EMERSON, Christie (Kennesaw State U) and COOPER, Jennifer (Torrens U) Nurses’ Perceptions of Medication Errors and Error Reporting in a Culturally Diverse Nursing Setting: Abu Dhabi, United Arab Emirates. The purpose of this study was to identify nurses’ perceptions of the causes of medication errors, and to identify nurses’ views regarding reporting of medication errors, in Abu Dhabi, United Arab Emirates, where the nursing workforce relies largely on culturally diverse expatriate nurses. Registered nurses involved in direct patient care on medical, oncology, and hematology units of a large public teaching hospital in Abu Dhabi, were invited to complete a survey regarding medication errors. Knowledge gained from this study may inform decisions about medication administration and error reporting procedures, especially in culturally diverse nursing settings. (W-98)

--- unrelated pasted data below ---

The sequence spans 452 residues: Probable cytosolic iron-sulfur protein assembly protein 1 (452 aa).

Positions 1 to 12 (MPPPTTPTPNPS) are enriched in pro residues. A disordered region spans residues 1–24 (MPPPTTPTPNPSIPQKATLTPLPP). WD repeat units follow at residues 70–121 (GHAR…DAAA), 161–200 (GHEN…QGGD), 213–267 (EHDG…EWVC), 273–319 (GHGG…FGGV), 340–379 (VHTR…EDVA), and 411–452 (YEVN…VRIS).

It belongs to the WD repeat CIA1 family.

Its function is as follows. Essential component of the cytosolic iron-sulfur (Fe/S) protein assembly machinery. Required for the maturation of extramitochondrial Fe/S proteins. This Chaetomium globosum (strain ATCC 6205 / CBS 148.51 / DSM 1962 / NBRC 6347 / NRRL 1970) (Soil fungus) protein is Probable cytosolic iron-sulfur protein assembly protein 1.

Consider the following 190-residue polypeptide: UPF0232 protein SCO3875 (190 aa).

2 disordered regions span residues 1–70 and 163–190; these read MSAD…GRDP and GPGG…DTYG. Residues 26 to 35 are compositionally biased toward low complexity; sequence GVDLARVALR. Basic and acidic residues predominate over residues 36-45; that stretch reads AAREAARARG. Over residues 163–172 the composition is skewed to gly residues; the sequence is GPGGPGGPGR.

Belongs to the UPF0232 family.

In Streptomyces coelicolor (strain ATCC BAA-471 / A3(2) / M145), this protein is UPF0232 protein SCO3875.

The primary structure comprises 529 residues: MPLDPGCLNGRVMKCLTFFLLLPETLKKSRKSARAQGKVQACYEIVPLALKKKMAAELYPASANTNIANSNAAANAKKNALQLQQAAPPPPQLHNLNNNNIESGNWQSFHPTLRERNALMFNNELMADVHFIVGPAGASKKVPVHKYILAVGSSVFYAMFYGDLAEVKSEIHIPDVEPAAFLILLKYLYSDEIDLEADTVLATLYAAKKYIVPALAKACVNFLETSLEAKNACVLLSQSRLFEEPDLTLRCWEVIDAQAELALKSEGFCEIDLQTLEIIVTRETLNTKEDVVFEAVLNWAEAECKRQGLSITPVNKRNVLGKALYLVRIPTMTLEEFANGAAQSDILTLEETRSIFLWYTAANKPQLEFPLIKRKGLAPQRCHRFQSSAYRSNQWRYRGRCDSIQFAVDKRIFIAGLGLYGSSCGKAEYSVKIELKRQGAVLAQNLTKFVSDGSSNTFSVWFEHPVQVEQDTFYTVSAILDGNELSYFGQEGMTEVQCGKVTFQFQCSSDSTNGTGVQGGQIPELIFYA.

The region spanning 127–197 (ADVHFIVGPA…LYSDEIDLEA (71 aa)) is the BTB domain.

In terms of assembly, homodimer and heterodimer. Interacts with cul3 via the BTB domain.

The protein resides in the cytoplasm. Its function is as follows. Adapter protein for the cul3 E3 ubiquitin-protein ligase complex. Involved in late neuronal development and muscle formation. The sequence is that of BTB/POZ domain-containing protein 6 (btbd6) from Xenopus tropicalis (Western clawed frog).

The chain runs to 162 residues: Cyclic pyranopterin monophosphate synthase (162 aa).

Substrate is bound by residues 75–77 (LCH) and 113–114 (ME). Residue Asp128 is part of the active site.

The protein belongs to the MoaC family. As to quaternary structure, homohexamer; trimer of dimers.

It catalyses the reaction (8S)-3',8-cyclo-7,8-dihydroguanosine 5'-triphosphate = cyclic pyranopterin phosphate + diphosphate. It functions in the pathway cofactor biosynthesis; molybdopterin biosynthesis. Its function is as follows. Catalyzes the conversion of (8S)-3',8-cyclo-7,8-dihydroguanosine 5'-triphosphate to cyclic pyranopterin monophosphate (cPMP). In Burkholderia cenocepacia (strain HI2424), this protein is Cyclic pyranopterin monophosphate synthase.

EMERSON, Christie (Kennesaw State U) Networking and Social Capital among Health Professionals in International Partnership Development. Health professionals have the opportunity to enhance the work they do by using their own social networks inside and outside the health professions. This presentation expands an understanding of networking and social capital for collaborative opportunities for collaboration and partnerships and to encourage health professionals to realize their potential social capital. Using an exemplar case, I describe how the use of social/professional networks resulted in the development of several international partnerships that evolved over seven years. This case draws on an applied anthropological approach to illustrate how one’s social capital can lead to positive outcomes for the healing professions. (W-128)​​​​​​​